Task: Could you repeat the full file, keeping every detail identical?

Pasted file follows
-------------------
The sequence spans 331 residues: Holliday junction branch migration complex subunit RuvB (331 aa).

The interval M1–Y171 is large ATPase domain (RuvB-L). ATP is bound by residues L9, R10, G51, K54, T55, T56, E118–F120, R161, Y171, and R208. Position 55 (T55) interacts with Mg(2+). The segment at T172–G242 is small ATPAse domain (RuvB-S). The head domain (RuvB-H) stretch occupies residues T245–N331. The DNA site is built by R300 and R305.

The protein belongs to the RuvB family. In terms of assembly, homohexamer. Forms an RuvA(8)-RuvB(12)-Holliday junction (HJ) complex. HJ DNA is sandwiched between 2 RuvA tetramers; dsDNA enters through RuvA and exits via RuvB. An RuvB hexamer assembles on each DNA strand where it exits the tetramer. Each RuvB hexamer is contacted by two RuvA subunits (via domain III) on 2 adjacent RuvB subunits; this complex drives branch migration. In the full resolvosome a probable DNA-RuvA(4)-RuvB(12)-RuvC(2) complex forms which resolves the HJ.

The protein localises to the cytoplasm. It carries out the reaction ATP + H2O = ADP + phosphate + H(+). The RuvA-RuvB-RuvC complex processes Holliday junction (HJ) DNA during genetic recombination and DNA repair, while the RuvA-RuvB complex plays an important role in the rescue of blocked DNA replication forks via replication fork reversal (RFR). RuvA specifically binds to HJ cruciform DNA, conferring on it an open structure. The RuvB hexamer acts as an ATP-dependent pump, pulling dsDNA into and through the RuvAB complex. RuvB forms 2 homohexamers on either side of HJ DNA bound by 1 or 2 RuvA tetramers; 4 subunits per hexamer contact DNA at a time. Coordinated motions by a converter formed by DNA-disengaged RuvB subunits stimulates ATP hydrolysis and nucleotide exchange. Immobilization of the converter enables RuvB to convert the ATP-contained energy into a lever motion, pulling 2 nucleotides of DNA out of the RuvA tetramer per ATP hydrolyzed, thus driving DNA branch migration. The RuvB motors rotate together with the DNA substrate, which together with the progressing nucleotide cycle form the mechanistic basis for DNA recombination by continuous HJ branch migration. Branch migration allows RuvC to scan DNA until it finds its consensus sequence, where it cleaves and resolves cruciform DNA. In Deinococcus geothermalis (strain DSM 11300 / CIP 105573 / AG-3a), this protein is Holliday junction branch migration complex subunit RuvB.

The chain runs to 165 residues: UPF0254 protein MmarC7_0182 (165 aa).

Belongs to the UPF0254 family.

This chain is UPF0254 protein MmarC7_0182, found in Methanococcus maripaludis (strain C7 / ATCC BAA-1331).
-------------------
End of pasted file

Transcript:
The sequence spans 331 residues: Holliday junction branch migration complex subunit RuvB (331 aa).

The interval M1–Y171 is large ATPase domain (RuvB-L). ATP is bound by residues L9, R10, G51, K54, T55, T56, E118–F120, R161, Y171, and R208. Position 55 (T55) interacts with Mg(2+). The segment at T172–G242 is small ATPAse domain (RuvB-S). The head domain (RuvB-H) stretch occupies residues T245–N331. The DNA site is built by R300 and R305.

The protein belongs to the RuvB family. In terms of assembly, homohexamer. Forms an RuvA(8)-RuvB(12)-Holliday junction (HJ) complex. HJ DNA is sandwiched between 2 RuvA tetramers; dsDNA enters through RuvA and exits via RuvB. An RuvB hexamer assembles on each DNA strand where it exits the tetramer. Each RuvB hexamer is contacted by two RuvA subunits (via domain III) on 2 adjacent RuvB subunits; this complex drives branch migration. In the full resolvosome a probable DNA-RuvA(4)-RuvB(12)-RuvC(2) complex forms which resolves the HJ.

The protein localises to the cytoplasm. It carries out the reaction ATP + H2O = ADP + phosphate + H(+). The RuvA-RuvB-RuvC complex processes Holliday junction (HJ) DNA during genetic recombination and DNA repair, while the RuvA-RuvB complex plays an important role in the rescue of blocked DNA replication forks via replication fork reversal (RFR). RuvA specifically binds to HJ cruciform DNA, conferring on it an open structure. The RuvB hexamer acts as an ATP-dependent pump, pulling dsDNA into and through the RuvAB complex. RuvB forms 2 homohexamers on either side of HJ DNA bound by 1 or 2 RuvA tetramers; 4 subunits per hexamer contact DNA at a time. Coordinated motions by a converter formed by DNA-disengaged RuvB subunits stimulates ATP hydrolysis and nucleotide exchange. Immobilization of the converter enables RuvB to convert the ATP-contained energy into a lever motion, pulling 2 nucleotides of DNA out of the RuvA tetramer per ATP hydrolyzed, thus driving DNA branch migration. The RuvB motors rotate together with the DNA substrate, which together with the progressing nucleotide cycle form the mechanistic basis for DNA recombination by continuous HJ branch migration. Branch migration allows RuvC to scan DNA until it finds its consensus sequence, where it cleaves and resolves cruciform DNA. In Deinococcus geothermalis (strain DSM 11300 / CIP 105573 / AG-3a), this protein is Holliday junction branch migration complex subunit RuvB.

The chain runs to 165 residues: UPF0254 protein MmarC7_0182 (165 aa).

Belongs to the UPF0254 family.

This chain is UPF0254 protein MmarC7_0182, found in Methanococcus maripaludis (strain C7 / ATCC BAA-1331).